17 5.2. WORKED EXAMPLES 119 m k = kg 5.0 kg F Figure 5.12: Figure for Example 8. M N1 m N2 f s F f s f k Mg N2 mg (a) (b) Figure 5.13: (a) Forces acting on the large block, M = 5.0 kg. (b) Forces acting on the small block, m = 2.0 kg. force N 1 upward. There is a friction force from the surface, which is directed to the left. The small mass will also exert forces on mass M; it exerts a normal force N 2 which is directed downward; we know this because M is pushing upward on m. Now, M is exerting a force of static friction f s on m which goes to the right; so m must exert a friction force f s on M which points to the left. These forces are diagrammed in Fig. 5.13(a). On the small block we have the force of gravity, mg downward. Mass M exerts an upward normal force N 2 on it, and also a force of static friction f s on it, pointing to the right. It is this force which accelerates m as it moves along with M (without slipping). These forces are diagrammed in Fig. 5.13(b). Notice how the forces between M and m, namely N 2 (normal) and f s, have the same magnitude but opposite directions, in accordance with Newton s Third Law. They are so called action reaction pairs. (b) The blocks will have a horizontal acceleration but no vertical motion, so that allows us to solve for some of the forces explained in part (a). The vertical forces on m must sum to zero, giving us: N 2 mg = 0 = N 2 = mg = (2.0kg)(9.80 m s 2 ) = 19.6N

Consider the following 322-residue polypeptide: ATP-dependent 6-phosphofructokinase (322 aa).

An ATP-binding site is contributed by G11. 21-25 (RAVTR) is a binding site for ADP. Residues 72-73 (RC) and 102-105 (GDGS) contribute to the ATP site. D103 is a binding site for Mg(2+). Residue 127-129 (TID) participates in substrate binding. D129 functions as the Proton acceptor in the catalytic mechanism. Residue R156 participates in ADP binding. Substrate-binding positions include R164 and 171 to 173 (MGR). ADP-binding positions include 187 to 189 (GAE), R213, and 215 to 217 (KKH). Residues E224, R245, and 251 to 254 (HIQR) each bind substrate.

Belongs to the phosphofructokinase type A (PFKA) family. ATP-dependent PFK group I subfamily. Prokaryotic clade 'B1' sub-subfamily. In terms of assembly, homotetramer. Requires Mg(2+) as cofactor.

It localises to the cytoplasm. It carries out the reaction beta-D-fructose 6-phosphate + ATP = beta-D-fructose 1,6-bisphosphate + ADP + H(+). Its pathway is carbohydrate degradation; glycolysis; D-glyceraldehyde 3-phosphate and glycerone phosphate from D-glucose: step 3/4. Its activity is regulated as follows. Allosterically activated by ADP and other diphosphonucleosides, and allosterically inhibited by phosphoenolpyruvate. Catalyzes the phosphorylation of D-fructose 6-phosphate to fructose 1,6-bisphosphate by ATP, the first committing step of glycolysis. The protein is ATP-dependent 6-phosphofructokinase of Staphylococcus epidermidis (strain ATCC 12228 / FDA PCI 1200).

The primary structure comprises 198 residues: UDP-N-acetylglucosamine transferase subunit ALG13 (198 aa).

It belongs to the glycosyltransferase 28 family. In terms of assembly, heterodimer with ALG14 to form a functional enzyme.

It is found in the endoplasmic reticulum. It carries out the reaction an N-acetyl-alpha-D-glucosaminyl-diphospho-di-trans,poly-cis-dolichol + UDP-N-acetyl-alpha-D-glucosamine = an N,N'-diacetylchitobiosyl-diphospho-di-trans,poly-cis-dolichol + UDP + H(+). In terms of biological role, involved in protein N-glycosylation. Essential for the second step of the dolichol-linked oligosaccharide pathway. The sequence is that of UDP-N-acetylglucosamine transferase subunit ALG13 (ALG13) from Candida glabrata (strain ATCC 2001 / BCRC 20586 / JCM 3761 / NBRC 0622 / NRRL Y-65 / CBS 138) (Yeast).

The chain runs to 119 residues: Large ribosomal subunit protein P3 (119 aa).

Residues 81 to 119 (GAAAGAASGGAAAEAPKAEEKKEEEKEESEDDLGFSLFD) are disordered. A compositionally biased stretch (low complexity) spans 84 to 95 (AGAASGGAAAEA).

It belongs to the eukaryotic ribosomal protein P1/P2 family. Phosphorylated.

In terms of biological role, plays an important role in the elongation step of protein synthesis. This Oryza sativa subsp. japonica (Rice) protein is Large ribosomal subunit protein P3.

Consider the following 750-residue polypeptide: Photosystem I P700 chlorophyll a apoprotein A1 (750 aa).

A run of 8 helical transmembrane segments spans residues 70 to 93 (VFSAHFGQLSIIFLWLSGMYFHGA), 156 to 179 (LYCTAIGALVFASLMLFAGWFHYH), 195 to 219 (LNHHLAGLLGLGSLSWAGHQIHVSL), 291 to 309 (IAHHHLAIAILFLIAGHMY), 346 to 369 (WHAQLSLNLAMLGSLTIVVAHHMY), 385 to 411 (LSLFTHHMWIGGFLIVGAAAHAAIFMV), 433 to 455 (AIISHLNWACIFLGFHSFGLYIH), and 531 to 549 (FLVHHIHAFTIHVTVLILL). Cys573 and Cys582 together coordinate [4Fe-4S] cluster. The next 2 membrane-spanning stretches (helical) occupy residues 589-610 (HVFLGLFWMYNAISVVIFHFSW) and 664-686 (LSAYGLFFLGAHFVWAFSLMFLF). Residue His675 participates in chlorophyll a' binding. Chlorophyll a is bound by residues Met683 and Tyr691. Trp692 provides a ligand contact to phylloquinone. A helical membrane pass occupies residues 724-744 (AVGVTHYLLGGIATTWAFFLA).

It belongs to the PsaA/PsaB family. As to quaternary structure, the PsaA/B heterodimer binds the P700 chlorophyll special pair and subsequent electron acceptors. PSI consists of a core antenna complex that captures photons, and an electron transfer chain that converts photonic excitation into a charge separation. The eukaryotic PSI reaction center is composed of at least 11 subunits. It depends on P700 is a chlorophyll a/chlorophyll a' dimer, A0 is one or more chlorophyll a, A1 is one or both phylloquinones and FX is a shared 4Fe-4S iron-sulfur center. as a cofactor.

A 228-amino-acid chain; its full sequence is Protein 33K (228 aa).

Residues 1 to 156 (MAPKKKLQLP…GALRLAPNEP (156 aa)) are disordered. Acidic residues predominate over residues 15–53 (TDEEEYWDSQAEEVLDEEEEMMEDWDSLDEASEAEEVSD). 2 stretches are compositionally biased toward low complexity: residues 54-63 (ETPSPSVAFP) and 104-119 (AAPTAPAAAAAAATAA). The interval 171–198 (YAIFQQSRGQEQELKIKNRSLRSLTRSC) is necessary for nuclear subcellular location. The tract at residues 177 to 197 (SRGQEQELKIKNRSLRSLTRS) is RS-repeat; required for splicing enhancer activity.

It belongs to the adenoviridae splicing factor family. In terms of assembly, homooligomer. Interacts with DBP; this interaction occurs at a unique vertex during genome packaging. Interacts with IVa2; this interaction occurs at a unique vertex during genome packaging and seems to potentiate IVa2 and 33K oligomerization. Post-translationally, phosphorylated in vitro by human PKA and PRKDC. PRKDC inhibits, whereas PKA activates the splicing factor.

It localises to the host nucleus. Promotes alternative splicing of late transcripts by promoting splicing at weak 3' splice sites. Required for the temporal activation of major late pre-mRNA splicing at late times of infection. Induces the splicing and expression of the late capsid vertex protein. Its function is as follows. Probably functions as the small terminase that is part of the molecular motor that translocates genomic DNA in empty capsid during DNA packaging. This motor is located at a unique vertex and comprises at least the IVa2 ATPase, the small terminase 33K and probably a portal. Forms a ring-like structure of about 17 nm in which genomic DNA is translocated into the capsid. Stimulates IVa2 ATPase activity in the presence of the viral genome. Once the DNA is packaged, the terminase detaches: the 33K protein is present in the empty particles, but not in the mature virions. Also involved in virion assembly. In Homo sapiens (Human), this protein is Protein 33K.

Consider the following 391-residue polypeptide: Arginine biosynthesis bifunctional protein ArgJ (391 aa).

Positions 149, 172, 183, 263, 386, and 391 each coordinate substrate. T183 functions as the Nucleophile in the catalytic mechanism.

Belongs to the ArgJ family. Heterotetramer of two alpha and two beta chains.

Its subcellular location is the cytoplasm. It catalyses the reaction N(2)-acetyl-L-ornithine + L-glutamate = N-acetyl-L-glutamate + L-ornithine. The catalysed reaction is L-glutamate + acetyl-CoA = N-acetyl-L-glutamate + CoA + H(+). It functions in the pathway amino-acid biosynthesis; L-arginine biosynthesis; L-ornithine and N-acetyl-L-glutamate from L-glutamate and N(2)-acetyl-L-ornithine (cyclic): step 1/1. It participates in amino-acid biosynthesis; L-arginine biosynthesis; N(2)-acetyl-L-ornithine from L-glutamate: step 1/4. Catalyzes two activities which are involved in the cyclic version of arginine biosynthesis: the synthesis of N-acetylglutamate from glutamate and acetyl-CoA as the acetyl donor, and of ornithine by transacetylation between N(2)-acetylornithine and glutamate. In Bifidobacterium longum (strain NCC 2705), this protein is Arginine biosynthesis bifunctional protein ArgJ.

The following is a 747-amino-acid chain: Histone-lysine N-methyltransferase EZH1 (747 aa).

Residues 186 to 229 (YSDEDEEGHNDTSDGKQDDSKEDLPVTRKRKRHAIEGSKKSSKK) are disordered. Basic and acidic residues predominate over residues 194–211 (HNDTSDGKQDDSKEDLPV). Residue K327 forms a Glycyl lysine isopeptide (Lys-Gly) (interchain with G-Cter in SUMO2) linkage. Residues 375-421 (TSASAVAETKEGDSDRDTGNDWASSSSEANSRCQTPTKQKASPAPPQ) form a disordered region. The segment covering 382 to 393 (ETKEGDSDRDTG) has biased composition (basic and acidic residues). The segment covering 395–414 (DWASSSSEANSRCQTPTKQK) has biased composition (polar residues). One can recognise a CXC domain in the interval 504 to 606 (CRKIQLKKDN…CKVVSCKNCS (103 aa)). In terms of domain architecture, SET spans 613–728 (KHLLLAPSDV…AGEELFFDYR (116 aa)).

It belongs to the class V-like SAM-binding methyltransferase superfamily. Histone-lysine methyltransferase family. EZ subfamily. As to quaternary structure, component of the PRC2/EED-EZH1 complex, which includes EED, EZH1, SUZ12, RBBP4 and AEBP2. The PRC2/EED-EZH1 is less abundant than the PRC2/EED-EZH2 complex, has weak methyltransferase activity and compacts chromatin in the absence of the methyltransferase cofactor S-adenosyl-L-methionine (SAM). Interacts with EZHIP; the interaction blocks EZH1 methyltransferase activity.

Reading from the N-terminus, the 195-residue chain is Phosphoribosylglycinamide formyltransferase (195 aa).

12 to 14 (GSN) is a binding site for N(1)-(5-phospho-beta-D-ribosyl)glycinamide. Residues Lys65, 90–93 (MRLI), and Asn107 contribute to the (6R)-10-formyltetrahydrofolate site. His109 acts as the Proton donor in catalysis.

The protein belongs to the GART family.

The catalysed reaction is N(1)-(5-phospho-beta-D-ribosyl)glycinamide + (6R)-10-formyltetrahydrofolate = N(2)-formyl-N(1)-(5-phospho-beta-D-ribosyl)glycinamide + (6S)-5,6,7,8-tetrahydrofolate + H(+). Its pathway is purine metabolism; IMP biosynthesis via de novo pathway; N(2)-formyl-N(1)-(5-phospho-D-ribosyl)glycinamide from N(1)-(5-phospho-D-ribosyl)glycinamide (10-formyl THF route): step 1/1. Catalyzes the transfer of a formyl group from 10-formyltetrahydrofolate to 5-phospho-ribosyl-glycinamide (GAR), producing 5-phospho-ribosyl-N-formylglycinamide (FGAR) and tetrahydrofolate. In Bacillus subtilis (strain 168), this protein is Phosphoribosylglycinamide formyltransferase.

18 120 CHAPTER 5. FORCES AND MOTION II and the vertical forces on M must sum to zero, giving us: N 1 N 2 Mg = 0 = N 1 = N 2 + Mg = 19.6N + (5.0kg)(9.80 m s 2 ) = 68.6N We are given that the acceleration of both blocks is 3.0 m s 2. Applying Newton s Second Law to mass m we find: Fx = f s = ma x = (2.0kg)(3.0 m s 2 ) = 6.0N While applying it to M gives Fx = F f k f s = Ma x = (5.0kg)(3.0 m s 2 ) = 15.0N We found f s above; we do know the force of kinetic friction (from M s sliding on the surface) because we know the coefficient of kinetic friction and the normal force N 1 : Now we can solve for F: f k = µ k N 1 = (0.20)(68.6N) = 13.7N F = 15.0N + f k + f s = 15.0N N + 6.0N = 34.7 N To pull the blocks together to the right with an acceleration 3.0 m s 2 we need an applied force of 34.7N. (c) As we ve seen, mass m accelerates because of the friction force f s (from M s surface) which acts on it. Forces of static friction have a maximum value; here we know that we must have f s µ s N 2 in order for m not to slip on M. Here, we have f s = 6.0N and N 2 = 19.6N. So the critical value of µ s for our example is µ s = f 2 N 2 = If µ s is less than this value, static friction cannot supply the force needed to accelerate m at 3.0 m s 2. So µ s = is the minimum value of the coefficient of static friction so that the upper block does not slip Uniform Circular Motion Revisited 9. A toy car moving at constant speed completes one lap around a circular track (a distance of 200m) in 25.0s. (a) What is the average speed? (b) If the mass of the car is 1.50kg, what is the magnitude of the central force that keeps it in a circle? [Ser4 6-1]